How Does Chapters Compete With Amazon?

I’m not sure if the book store market near you is as cornered as the one I live in, but growing up near Winnipeg, MB, the monster chain of Chapters came in and destroyed the competition.  We used to have a nice little locally-run bookstore named McNally Robinson.  They were a large bookstore and were pretty well-known within Winnipeg.  We also used to have several of the other small chain bookstores such as Coles.  They simply couldn’t compete with the large-scale, volume-reduced prices that Chapters offered.  Is Chapters now being outdone at their own game?

We Had a Good Thing…

I was in the book giant yesterday doing a little holiday browsing (I often end up spending a lot of time in Chapters when my mom and significant other are shopping, I’m sure some of the gentleman out there can relate) when I realized it had been a long time since I had been in the store.  It brought back all kinds of feelings of nostalgia.  The service was still very good, the employees were very knowledgeable and helpful, the store was still very clean and well organized.  The inviting atmosphere was still there with pieces of furniture being setup for people to sample the latest literary offerings in, and a Starbucks in-store that not only served delicious (if overpriced) beverages, but also lent an air of “class” to the whole establishment.  Then I remembered why I hadn’t been there in so long, and I realized that none of that other cool “atmosphere-type” of stuff really mattered because of one thing – Amazon has much lower prices.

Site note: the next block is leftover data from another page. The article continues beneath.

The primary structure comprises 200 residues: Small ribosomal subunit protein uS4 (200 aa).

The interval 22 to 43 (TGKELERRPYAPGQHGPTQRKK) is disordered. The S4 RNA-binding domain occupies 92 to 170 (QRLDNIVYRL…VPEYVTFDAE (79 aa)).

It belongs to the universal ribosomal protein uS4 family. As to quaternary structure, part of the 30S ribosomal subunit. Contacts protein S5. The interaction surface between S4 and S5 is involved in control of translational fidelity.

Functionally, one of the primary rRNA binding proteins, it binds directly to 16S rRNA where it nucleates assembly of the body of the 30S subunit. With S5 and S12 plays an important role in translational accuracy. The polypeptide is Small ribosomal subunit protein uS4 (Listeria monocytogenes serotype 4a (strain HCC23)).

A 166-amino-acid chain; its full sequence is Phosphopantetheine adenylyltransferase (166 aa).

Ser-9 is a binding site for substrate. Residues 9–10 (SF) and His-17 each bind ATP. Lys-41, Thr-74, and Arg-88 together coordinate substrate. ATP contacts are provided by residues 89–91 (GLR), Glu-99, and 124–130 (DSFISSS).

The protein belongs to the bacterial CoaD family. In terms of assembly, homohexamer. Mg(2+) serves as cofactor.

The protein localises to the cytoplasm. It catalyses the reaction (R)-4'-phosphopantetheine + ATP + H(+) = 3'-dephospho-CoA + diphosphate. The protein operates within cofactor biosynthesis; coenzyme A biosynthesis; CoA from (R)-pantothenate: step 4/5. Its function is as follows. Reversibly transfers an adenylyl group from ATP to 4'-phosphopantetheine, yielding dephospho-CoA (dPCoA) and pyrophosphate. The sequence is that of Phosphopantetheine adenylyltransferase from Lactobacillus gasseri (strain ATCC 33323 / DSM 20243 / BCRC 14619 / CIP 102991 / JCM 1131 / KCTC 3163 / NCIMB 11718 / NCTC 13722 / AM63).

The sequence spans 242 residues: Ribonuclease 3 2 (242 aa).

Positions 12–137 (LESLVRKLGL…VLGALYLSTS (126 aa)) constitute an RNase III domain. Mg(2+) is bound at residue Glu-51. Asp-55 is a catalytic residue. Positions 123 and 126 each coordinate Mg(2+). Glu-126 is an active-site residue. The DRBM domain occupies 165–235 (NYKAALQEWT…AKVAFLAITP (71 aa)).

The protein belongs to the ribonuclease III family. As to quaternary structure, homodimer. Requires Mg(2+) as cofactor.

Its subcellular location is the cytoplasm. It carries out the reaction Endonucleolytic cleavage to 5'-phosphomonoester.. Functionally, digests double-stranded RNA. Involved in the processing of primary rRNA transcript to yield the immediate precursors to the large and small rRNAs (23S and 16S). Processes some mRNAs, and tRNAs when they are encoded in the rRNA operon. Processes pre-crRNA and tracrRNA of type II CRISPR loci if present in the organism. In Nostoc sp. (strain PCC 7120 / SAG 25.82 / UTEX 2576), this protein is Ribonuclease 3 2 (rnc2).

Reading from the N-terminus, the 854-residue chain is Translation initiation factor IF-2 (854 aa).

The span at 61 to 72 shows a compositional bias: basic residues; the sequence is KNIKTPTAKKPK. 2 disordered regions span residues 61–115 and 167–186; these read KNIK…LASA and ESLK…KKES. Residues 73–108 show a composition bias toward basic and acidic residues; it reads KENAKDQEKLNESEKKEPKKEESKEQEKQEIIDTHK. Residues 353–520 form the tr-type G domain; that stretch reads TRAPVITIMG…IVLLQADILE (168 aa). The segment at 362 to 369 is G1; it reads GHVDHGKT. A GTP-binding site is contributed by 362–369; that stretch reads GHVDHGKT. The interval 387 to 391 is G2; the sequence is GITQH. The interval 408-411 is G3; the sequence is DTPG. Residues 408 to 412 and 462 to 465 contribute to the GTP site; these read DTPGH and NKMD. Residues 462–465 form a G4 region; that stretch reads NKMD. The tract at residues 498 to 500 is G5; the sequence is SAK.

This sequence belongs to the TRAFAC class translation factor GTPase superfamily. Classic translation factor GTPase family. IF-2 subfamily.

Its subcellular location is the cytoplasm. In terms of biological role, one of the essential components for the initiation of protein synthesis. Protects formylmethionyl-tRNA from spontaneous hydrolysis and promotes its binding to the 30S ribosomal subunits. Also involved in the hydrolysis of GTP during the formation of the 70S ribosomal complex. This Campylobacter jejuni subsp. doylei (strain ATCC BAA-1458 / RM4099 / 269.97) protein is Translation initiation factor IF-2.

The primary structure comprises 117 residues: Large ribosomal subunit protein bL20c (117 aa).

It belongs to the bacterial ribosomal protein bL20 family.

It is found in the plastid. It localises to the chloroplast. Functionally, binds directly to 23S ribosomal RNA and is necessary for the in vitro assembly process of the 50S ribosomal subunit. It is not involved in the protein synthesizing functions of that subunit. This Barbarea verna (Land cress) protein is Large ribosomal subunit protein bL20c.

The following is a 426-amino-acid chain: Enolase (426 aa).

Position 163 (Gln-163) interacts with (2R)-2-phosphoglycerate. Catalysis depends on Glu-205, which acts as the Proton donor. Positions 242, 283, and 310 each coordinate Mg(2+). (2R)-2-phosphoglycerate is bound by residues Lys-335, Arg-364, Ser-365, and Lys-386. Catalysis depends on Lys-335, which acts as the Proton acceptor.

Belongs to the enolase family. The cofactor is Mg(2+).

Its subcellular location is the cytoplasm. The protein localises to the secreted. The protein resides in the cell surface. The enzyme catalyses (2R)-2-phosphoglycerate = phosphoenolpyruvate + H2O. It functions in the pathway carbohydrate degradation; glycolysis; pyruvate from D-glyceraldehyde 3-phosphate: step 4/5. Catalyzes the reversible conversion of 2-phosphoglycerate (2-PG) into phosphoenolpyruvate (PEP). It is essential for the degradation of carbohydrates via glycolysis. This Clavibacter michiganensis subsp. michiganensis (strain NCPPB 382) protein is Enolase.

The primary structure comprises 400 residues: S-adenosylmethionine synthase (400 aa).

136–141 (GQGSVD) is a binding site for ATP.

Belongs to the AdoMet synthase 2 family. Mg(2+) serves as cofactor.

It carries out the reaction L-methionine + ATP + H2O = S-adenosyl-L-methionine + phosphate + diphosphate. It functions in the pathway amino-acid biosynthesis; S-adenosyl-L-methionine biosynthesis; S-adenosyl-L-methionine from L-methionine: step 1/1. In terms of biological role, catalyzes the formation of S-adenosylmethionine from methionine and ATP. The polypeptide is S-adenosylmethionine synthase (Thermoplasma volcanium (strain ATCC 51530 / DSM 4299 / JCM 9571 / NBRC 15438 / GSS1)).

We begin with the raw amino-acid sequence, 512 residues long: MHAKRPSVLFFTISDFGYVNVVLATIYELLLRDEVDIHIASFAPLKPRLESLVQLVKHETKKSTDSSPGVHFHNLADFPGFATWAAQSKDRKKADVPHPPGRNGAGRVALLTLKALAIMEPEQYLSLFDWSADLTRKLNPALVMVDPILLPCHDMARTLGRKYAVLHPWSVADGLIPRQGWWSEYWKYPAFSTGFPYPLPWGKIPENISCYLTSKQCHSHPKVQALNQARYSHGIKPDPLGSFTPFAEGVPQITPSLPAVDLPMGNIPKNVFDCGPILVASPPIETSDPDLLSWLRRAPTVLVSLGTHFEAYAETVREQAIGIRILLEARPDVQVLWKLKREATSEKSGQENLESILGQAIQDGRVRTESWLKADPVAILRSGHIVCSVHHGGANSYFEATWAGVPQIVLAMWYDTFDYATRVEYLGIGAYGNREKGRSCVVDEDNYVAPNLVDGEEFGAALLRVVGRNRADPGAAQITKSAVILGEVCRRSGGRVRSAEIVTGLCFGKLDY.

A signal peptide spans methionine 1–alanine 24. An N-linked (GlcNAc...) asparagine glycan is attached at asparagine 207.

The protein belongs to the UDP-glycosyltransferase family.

It’s Not You, It’s Me…

As a guy who likes to save money, but doesn’t do a lot of couponing, I have found online shopping to be my saving grace.  Even when Chapters has decent sales on, they still can’t compete with what Amazon brings to the table.  According to my calculations, I’m saving at least 50% when I order from the online champion.  Heck, Amazon is so confident that they have the lowest price, they’ll even show you the price of their competitors and then broker that deal for you!  If this isn’t enough, I get away with paying very little tax (because when I bring the books through the border, the officers rarely charge me duty, unless it is a very large order) on most of my orders, which is a big savings for Canadian.  While the staff at Chapters was helpful, the Amazon ratings and testimonial section is even more so.  At the click of the mouse I have access to a hundred “experts” who have broken down the strengths and weaknesses of a book according to their view.  The final nail in the coffin for businesses looking to compete for my book-buying dollar is that the savings Amazon presents for textbooks are so substantial that I find it easiest to tack on a few pleasure-reading options if I’m making an order anyway.  No one else can offer the hundreds of dollars in savings that alone provides every year.